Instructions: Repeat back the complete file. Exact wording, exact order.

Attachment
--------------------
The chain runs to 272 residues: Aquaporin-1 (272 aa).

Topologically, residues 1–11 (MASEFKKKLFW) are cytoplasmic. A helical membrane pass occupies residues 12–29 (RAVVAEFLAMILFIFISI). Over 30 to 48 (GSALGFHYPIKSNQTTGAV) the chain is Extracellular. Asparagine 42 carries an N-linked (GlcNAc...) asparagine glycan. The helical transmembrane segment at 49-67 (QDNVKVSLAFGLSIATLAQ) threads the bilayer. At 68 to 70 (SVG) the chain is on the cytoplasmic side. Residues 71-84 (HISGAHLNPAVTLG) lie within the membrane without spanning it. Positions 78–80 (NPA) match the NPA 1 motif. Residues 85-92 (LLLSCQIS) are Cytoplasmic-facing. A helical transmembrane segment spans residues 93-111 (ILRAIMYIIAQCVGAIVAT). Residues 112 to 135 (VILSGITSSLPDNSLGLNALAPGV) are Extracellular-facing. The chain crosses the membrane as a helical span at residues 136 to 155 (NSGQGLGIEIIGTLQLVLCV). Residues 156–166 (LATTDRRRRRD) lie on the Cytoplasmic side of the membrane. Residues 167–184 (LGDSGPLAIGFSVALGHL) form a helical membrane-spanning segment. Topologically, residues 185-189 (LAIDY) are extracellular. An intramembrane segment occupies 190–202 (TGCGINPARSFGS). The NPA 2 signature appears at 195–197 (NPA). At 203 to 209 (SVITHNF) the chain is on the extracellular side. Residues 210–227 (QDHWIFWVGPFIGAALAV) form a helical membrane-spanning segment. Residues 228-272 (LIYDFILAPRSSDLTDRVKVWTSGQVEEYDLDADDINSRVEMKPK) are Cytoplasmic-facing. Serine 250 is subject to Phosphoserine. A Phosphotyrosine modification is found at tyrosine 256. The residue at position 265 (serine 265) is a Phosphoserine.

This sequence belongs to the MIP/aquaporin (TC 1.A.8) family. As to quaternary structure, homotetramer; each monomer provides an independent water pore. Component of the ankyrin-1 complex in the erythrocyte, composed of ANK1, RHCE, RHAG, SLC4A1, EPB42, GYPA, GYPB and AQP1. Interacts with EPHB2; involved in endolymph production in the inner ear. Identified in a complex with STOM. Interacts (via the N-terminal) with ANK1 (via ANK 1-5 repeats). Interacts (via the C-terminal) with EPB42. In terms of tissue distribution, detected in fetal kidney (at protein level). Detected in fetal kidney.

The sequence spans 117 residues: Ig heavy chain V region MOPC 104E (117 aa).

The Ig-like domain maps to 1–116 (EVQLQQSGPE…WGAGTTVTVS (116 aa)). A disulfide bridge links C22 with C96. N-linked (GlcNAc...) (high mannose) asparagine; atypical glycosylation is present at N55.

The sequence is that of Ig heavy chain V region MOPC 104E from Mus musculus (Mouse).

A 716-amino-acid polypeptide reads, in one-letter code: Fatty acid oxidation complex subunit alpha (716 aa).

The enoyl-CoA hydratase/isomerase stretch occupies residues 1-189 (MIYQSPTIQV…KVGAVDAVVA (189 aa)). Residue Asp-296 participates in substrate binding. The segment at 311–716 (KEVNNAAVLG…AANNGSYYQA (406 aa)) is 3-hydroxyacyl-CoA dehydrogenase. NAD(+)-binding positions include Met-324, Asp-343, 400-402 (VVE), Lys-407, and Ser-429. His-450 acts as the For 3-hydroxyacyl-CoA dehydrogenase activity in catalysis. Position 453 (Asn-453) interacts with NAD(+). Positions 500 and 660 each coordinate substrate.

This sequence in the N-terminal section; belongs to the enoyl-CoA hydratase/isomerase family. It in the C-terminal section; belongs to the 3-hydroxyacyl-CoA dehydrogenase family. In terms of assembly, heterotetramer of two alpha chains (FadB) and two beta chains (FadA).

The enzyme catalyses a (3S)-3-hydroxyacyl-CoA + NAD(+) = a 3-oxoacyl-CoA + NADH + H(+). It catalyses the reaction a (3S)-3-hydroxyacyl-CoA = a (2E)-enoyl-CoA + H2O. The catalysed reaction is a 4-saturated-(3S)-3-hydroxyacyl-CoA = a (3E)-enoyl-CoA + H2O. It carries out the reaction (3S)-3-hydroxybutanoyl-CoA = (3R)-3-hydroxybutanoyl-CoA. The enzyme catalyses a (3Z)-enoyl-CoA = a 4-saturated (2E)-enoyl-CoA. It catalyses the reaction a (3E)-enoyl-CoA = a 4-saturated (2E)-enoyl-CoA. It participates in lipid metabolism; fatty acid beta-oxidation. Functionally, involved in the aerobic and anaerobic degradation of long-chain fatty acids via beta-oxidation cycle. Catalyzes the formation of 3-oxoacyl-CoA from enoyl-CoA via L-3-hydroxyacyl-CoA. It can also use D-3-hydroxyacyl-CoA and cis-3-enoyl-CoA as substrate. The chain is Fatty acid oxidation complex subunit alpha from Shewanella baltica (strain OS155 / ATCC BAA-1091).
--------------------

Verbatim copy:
The chain runs to 272 residues: Aquaporin-1 (272 aa).

Topologically, residues 1–11 (MASEFKKKLFW) are cytoplasmic. A helical membrane pass occupies residues 12–29 (RAVVAEFLAMILFIFISI). Over 30 to 48 (GSALGFHYPIKSNQTTGAV) the chain is Extracellular. Asparagine 42 carries an N-linked (GlcNAc...) asparagine glycan. The helical transmembrane segment at 49-67 (QDNVKVSLAFGLSIATLAQ) threads the bilayer. At 68 to 70 (SVG) the chain is on the cytoplasmic side. Residues 71-84 (HISGAHLNPAVTLG) lie within the membrane without spanning it. Positions 78–80 (NPA) match the NPA 1 motif. Residues 85-92 (LLLSCQIS) are Cytoplasmic-facing. A helical transmembrane segment spans residues 93-111 (ILRAIMYIIAQCVGAIVAT). Residues 112 to 135 (VILSGITSSLPDNSLGLNALAPGV) are Extracellular-facing. The chain crosses the membrane as a helical span at residues 136 to 155 (NSGQGLGIEIIGTLQLVLCV). Residues 156–166 (LATTDRRRRRD) lie on the Cytoplasmic side of the membrane. Residues 167–184 (LGDSGPLAIGFSVALGHL) form a helical membrane-spanning segment. Topologically, residues 185-189 (LAIDY) are extracellular. An intramembrane segment occupies 190–202 (TGCGINPARSFGS). The NPA 2 signature appears at 195–197 (NPA). At 203 to 209 (SVITHNF) the chain is on the extracellular side. Residues 210–227 (QDHWIFWVGPFIGAALAV) form a helical membrane-spanning segment. Residues 228-272 (LIYDFILAPRSSDLTDRVKVWTSGQVEEYDLDADDINSRVEMKPK) are Cytoplasmic-facing. Serine 250 is subject to Phosphoserine. A Phosphotyrosine modification is found at tyrosine 256. The residue at position 265 (serine 265) is a Phosphoserine.

This sequence belongs to the MIP/aquaporin (TC 1.A.8) family. As to quaternary structure, homotetramer; each monomer provides an independent water pore. Component of the ankyrin-1 complex in the erythrocyte, composed of ANK1, RHCE, RHAG, SLC4A1, EPB42, GYPA, GYPB and AQP1. Interacts with EPHB2; involved in endolymph production in the inner ear. Identified in a complex with STOM. Interacts (via the N-terminal) with ANK1 (via ANK 1-5 repeats). Interacts (via the C-terminal) with EPB42. In terms of tissue distribution, detected in fetal kidney (at protein level). Detected in fetal kidney.

The sequence spans 117 residues: Ig heavy chain V region MOPC 104E (117 aa).

The Ig-like domain maps to 1–116 (EVQLQQSGPE…WGAGTTVTVS (116 aa)). A disulfide bridge links C22 with C96. N-linked (GlcNAc...) (high mannose) asparagine; atypical glycosylation is present at N55.

The sequence is that of Ig heavy chain V region MOPC 104E from Mus musculus (Mouse).

A 716-amino-acid polypeptide reads, in one-letter code: Fatty acid oxidation complex subunit alpha (716 aa).

The enoyl-CoA hydratase/isomerase stretch occupies residues 1-189 (MIYQSPTIQV…KVGAVDAVVA (189 aa)). Residue Asp-296 participates in substrate binding. The segment at 311–716 (KEVNNAAVLG…AANNGSYYQA (406 aa)) is 3-hydroxyacyl-CoA dehydrogenase. NAD(+)-binding positions include Met-324, Asp-343, 400-402 (VVE), Lys-407, and Ser-429. His-450 acts as the For 3-hydroxyacyl-CoA dehydrogenase activity in catalysis. Position 453 (Asn-453) interacts with NAD(+). Positions 500 and 660 each coordinate substrate.

This sequence in the N-terminal section; belongs to the enoyl-CoA hydratase/isomerase family. It in the C-terminal section; belongs to the 3-hydroxyacyl-CoA dehydrogenase family. In terms of assembly, heterotetramer of two alpha chains (FadB) and two beta chains (FadA).

The enzyme catalyses a (3S)-3-hydroxyacyl-CoA + NAD(+) = a 3-oxoacyl-CoA + NADH + H(+). It catalyses the reaction a (3S)-3-hydroxyacyl-CoA = a (2E)-enoyl-CoA + H2O. The catalysed reaction is a 4-saturated-(3S)-3-hydroxyacyl-CoA = a (3E)-enoyl-CoA + H2O. It carries out the reaction (3S)-3-hydroxybutanoyl-CoA = (3R)-3-hydroxybutanoyl-CoA. The enzyme catalyses a (3Z)-enoyl-CoA = a 4-saturated (2E)-enoyl-CoA. It catalyses the reaction a (3E)-enoyl-CoA = a 4-saturated (2E)-enoyl-CoA. It participates in lipid metabolism; fatty acid beta-oxidation. Functionally, involved in the aerobic and anaerobic degradation of long-chain fatty acids via beta-oxidation cycle. Catalyzes the formation of 3-oxoacyl-CoA from enoyl-CoA via L-3-hydroxyacyl-CoA. It can also use D-3-hydroxyacyl-CoA and cis-3-enoyl-CoA as substrate. The chain is Fatty acid oxidation complex subunit alpha from Shewanella baltica (strain OS155 / ATCC BAA-1091).